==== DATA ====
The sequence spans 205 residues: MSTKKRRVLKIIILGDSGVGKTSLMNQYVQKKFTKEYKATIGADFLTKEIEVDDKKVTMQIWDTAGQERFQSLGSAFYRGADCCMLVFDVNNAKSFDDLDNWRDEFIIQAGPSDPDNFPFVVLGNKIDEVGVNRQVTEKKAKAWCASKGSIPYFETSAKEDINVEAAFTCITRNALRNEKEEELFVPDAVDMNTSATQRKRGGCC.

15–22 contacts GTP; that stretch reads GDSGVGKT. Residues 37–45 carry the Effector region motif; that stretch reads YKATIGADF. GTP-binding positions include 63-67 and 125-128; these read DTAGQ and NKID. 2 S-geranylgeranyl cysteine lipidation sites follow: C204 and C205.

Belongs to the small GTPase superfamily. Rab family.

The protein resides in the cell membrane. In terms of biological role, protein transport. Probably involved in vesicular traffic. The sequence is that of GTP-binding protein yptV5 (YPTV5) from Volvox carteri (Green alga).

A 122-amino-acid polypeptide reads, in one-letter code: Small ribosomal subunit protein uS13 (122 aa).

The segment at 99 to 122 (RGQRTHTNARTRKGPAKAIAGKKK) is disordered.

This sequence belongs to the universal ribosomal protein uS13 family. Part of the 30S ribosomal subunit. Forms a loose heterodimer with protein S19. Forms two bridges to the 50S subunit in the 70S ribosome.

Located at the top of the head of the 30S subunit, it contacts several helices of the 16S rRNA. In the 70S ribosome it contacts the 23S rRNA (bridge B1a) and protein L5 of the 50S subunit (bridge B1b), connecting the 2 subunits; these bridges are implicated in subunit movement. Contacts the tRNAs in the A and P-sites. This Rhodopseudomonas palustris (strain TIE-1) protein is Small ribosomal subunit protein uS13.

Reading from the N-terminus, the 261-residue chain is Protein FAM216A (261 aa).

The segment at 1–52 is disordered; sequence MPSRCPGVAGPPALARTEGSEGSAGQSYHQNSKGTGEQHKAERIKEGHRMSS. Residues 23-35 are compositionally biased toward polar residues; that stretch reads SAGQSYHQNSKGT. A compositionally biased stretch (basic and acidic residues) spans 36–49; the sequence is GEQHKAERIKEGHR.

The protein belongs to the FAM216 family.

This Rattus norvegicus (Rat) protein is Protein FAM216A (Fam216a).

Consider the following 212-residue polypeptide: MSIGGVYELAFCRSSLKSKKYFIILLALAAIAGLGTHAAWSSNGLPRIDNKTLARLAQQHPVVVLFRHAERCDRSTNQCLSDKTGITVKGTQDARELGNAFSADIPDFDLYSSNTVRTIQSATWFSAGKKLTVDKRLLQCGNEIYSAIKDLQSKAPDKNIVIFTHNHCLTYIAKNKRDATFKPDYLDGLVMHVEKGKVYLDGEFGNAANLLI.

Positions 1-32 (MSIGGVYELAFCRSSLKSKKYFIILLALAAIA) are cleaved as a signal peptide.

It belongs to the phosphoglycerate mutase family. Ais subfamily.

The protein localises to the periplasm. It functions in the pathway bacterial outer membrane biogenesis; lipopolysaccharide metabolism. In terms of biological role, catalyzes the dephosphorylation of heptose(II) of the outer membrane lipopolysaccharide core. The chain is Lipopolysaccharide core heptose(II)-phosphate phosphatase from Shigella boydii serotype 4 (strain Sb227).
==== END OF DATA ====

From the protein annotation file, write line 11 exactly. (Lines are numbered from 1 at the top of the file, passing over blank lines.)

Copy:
The protein belongs to the FAM216 family.